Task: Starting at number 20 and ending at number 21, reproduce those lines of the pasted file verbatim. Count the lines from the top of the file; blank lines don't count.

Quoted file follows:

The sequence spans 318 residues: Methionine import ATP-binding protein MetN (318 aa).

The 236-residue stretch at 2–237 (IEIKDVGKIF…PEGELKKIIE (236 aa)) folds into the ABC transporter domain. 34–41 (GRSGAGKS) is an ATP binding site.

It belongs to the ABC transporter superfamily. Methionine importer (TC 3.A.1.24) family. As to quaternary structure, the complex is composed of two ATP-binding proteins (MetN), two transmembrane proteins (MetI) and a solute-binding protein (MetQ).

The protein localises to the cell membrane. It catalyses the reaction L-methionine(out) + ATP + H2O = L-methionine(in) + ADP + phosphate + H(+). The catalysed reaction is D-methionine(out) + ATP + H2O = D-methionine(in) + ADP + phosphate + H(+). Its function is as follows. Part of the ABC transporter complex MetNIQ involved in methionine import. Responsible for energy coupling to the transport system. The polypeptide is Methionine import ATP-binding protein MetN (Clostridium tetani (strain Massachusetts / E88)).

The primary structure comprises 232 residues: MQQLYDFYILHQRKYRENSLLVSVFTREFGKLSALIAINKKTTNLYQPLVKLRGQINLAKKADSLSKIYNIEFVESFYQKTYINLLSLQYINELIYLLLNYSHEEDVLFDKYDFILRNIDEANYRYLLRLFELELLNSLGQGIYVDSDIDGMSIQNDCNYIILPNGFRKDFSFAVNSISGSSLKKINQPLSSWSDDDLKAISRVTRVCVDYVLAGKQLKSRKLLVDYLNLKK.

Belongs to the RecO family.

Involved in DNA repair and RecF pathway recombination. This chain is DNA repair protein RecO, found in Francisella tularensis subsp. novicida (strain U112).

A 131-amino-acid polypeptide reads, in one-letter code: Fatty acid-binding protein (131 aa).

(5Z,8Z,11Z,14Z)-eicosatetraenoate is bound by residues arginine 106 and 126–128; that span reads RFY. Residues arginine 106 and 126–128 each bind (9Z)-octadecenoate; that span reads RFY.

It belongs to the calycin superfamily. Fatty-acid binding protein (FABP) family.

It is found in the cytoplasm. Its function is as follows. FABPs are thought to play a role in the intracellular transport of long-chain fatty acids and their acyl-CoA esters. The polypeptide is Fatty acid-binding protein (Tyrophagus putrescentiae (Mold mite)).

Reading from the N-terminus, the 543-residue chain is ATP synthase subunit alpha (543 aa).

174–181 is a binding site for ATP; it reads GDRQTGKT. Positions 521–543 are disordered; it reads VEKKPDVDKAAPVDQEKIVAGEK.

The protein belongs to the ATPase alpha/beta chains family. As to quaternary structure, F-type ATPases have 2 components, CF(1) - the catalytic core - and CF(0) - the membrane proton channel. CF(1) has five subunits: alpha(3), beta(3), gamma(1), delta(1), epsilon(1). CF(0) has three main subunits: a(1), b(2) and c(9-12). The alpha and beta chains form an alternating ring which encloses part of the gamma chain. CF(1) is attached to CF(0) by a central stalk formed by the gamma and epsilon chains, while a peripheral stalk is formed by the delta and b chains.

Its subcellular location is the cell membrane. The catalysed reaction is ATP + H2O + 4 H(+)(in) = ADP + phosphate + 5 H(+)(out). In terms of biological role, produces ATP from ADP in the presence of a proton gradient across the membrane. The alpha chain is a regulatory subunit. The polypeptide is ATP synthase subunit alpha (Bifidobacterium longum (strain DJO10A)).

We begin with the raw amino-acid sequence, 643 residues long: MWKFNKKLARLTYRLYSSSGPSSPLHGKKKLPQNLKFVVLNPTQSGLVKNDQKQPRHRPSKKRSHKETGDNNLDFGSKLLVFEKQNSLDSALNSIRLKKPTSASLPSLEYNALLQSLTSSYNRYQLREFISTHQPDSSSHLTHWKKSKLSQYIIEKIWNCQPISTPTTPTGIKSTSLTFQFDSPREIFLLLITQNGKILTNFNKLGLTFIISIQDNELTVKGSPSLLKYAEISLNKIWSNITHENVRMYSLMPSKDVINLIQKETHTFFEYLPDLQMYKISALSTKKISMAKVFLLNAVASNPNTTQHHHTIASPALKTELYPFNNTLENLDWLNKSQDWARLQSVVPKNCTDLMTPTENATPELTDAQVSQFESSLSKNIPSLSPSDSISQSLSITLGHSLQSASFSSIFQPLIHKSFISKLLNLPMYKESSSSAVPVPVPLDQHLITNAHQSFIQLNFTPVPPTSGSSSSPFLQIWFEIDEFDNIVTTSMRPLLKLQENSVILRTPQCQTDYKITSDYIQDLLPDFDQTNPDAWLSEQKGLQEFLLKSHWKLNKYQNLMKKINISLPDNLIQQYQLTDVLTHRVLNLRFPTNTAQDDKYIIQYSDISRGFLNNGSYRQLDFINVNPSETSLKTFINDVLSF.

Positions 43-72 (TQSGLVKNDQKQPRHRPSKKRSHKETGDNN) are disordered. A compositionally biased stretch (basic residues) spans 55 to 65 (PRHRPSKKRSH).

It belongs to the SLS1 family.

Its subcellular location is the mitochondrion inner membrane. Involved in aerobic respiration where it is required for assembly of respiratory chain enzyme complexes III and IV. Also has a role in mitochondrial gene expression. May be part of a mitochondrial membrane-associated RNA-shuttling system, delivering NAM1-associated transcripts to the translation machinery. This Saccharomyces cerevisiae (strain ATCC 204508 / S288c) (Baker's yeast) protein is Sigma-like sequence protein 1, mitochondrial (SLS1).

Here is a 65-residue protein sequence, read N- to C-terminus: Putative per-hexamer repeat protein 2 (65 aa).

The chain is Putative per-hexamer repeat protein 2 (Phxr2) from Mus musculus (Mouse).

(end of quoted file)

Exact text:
Here is a 65-residue protein sequence, read N- to C-terminus: Putative per-hexamer repeat protein 2 (65 aa).

The chain is Putative per-hexamer repeat protein 2 (Phxr2) from Mus musculus (Mouse).